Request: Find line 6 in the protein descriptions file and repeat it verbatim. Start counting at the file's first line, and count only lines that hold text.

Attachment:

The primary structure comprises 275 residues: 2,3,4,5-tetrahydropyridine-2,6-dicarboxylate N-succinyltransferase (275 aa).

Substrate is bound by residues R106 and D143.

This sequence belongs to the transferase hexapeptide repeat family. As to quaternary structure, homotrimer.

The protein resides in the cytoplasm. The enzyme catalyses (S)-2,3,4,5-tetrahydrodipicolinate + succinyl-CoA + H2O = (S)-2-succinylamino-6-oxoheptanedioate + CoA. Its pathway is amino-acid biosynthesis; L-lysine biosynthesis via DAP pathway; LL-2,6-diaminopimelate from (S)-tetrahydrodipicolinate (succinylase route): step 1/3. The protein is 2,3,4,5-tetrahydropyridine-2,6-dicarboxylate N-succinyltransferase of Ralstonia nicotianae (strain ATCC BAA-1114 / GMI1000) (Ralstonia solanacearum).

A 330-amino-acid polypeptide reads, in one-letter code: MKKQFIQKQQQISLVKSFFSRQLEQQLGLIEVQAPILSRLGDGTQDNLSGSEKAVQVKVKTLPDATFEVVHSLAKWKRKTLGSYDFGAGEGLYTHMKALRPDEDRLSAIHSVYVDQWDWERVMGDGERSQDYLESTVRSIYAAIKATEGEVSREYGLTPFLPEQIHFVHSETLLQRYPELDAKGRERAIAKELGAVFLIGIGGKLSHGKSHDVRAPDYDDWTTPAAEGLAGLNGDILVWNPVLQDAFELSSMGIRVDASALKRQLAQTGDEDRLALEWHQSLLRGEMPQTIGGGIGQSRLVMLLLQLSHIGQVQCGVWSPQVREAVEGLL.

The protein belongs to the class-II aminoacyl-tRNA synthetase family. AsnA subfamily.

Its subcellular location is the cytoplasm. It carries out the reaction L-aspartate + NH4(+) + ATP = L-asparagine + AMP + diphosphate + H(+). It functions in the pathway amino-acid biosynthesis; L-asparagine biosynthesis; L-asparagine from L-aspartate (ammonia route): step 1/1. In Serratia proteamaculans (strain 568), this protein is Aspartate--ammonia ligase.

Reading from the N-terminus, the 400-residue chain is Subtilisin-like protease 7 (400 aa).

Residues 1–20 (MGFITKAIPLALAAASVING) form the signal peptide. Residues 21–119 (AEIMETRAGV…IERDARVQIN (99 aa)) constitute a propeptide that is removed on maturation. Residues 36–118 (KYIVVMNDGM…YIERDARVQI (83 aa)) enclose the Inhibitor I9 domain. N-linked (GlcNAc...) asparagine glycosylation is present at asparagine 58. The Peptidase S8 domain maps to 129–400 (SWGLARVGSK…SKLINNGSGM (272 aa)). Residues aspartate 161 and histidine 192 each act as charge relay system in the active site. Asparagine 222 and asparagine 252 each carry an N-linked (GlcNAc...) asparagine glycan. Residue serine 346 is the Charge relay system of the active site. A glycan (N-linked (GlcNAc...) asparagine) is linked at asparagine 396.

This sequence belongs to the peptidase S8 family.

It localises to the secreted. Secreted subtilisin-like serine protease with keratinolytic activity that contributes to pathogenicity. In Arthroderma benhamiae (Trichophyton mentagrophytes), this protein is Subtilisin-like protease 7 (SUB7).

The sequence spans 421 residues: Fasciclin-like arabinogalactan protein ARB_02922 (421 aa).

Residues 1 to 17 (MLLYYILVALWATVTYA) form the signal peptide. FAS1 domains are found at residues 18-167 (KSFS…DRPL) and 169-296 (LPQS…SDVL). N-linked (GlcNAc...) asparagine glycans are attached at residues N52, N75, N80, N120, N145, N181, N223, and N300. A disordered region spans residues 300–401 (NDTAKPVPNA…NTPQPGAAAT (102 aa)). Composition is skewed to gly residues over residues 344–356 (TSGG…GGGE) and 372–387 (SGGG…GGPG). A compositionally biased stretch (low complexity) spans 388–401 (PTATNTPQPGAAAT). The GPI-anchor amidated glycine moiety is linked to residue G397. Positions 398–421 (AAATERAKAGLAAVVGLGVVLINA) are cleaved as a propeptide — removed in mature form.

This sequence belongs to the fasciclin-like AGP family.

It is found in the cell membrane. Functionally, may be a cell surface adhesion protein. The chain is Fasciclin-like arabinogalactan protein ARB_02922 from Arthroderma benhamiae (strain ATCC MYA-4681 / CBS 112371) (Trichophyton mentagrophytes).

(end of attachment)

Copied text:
The protein belongs to the class-II aminoacyl-tRNA synthetase family. AsnA subfamily.